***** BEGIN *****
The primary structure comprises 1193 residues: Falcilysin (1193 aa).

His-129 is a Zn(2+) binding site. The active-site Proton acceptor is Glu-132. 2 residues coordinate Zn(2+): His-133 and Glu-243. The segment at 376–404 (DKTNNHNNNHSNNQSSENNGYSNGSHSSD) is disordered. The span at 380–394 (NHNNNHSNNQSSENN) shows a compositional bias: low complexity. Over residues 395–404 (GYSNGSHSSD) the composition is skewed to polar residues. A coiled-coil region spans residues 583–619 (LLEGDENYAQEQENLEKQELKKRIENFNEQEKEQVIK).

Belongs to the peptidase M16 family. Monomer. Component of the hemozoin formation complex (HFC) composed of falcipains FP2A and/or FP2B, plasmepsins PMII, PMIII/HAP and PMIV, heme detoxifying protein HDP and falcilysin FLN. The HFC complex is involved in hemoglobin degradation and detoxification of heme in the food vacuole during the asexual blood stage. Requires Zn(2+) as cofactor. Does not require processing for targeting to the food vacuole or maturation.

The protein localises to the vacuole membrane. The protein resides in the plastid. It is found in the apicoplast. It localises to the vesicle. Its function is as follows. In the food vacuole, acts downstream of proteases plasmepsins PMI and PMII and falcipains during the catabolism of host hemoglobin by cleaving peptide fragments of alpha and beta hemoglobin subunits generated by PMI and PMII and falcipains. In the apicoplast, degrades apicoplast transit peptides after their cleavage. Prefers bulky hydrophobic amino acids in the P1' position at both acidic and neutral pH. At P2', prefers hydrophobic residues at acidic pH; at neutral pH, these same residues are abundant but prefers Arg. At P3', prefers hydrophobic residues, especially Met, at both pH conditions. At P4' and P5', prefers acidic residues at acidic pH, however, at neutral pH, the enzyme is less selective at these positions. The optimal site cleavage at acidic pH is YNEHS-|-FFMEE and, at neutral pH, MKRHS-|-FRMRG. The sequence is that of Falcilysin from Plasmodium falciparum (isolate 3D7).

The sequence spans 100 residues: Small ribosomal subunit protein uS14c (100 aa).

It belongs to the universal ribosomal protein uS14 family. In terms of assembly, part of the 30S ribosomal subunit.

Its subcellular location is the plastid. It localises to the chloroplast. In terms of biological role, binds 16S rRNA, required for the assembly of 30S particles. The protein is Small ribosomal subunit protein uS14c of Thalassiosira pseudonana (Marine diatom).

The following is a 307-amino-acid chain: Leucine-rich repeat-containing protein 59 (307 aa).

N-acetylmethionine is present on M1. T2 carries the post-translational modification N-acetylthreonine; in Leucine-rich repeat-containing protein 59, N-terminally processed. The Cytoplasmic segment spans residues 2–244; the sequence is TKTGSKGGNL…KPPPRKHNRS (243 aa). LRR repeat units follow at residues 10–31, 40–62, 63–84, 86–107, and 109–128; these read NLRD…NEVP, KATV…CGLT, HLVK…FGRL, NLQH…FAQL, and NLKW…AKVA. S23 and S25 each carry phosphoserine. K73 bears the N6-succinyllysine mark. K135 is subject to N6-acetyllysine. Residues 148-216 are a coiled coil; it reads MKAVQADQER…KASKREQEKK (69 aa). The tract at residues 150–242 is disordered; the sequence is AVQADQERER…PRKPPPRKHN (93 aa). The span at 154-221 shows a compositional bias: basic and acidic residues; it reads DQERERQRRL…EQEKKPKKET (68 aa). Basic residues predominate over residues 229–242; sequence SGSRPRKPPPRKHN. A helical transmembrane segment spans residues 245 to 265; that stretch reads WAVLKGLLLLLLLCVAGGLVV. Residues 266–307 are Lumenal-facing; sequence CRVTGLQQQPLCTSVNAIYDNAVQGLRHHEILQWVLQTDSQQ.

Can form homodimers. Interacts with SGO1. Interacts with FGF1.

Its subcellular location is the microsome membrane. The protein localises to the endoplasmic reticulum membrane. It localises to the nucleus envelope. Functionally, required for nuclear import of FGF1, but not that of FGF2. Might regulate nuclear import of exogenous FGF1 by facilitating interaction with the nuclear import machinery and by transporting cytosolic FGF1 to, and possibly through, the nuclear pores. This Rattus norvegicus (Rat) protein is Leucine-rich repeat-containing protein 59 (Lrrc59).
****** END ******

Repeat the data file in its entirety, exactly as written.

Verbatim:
The primary structure comprises 1193 residues: Falcilysin (1193 aa).

His-129 is a Zn(2+) binding site. The active-site Proton acceptor is Glu-132. 2 residues coordinate Zn(2+): His-133 and Glu-243. The segment at 376–404 (DKTNNHNNNHSNNQSSENNGYSNGSHSSD) is disordered. The span at 380–394 (NHNNNHSNNQSSENN) shows a compositional bias: low complexity. Over residues 395–404 (GYSNGSHSSD) the composition is skewed to polar residues. A coiled-coil region spans residues 583–619 (LLEGDENYAQEQENLEKQELKKRIENFNEQEKEQVIK).

Belongs to the peptidase M16 family. Monomer. Component of the hemozoin formation complex (HFC) composed of falcipains FP2A and/or FP2B, plasmepsins PMII, PMIII/HAP and PMIV, heme detoxifying protein HDP and falcilysin FLN. The HFC complex is involved in hemoglobin degradation and detoxification of heme in the food vacuole during the asexual blood stage. Requires Zn(2+) as cofactor. Does not require processing for targeting to the food vacuole or maturation.

The protein localises to the vacuole membrane. The protein resides in the plastid. It is found in the apicoplast. It localises to the vesicle. Its function is as follows. In the food vacuole, acts downstream of proteases plasmepsins PMI and PMII and falcipains during the catabolism of host hemoglobin by cleaving peptide fragments of alpha and beta hemoglobin subunits generated by PMI and PMII and falcipains. In the apicoplast, degrades apicoplast transit peptides after their cleavage. Prefers bulky hydrophobic amino acids in the P1' position at both acidic and neutral pH. At P2', prefers hydrophobic residues at acidic pH; at neutral pH, these same residues are abundant but prefers Arg. At P3', prefers hydrophobic residues, especially Met, at both pH conditions. At P4' and P5', prefers acidic residues at acidic pH, however, at neutral pH, the enzyme is less selective at these positions. The optimal site cleavage at acidic pH is YNEHS-|-FFMEE and, at neutral pH, MKRHS-|-FRMRG. The sequence is that of Falcilysin from Plasmodium falciparum (isolate 3D7).

The sequence spans 100 residues: Small ribosomal subunit protein uS14c (100 aa).

It belongs to the universal ribosomal protein uS14 family. In terms of assembly, part of the 30S ribosomal subunit.

Its subcellular location is the plastid. It localises to the chloroplast. In terms of biological role, binds 16S rRNA, required for the assembly of 30S particles. The protein is Small ribosomal subunit protein uS14c of Thalassiosira pseudonana (Marine diatom).

The following is a 307-amino-acid chain: Leucine-rich repeat-containing protein 59 (307 aa).

N-acetylmethionine is present on M1. T2 carries the post-translational modification N-acetylthreonine; in Leucine-rich repeat-containing protein 59, N-terminally processed. The Cytoplasmic segment spans residues 2–244; the sequence is TKTGSKGGNL…KPPPRKHNRS (243 aa). LRR repeat units follow at residues 10–31, 40–62, 63–84, 86–107, and 109–128; these read NLRD…NEVP, KATV…CGLT, HLVK…FGRL, NLQH…FAQL, and NLKW…AKVA. S23 and S25 each carry phosphoserine. K73 bears the N6-succinyllysine mark. K135 is subject to N6-acetyllysine. Residues 148-216 are a coiled coil; it reads MKAVQADQER…KASKREQEKK (69 aa). The tract at residues 150–242 is disordered; the sequence is AVQADQERER…PRKPPPRKHN (93 aa). The span at 154-221 shows a compositional bias: basic and acidic residues; it reads DQERERQRRL…EQEKKPKKET (68 aa). Basic residues predominate over residues 229–242; sequence SGSRPRKPPPRKHN. A helical transmembrane segment spans residues 245 to 265; that stretch reads WAVLKGLLLLLLLCVAGGLVV. Residues 266–307 are Lumenal-facing; sequence CRVTGLQQQPLCTSVNAIYDNAVQGLRHHEILQWVLQTDSQQ.

Can form homodimers. Interacts with SGO1. Interacts with FGF1.

Its subcellular location is the microsome membrane. The protein localises to the endoplasmic reticulum membrane. It localises to the nucleus envelope. Functionally, required for nuclear import of FGF1, but not that of FGF2. Might regulate nuclear import of exogenous FGF1 by facilitating interaction with the nuclear import machinery and by transporting cytosolic FGF1 to, and possibly through, the nuclear pores. This Rattus norvegicus (Rat) protein is Leucine-rich repeat-containing protein 59 (Lrrc59).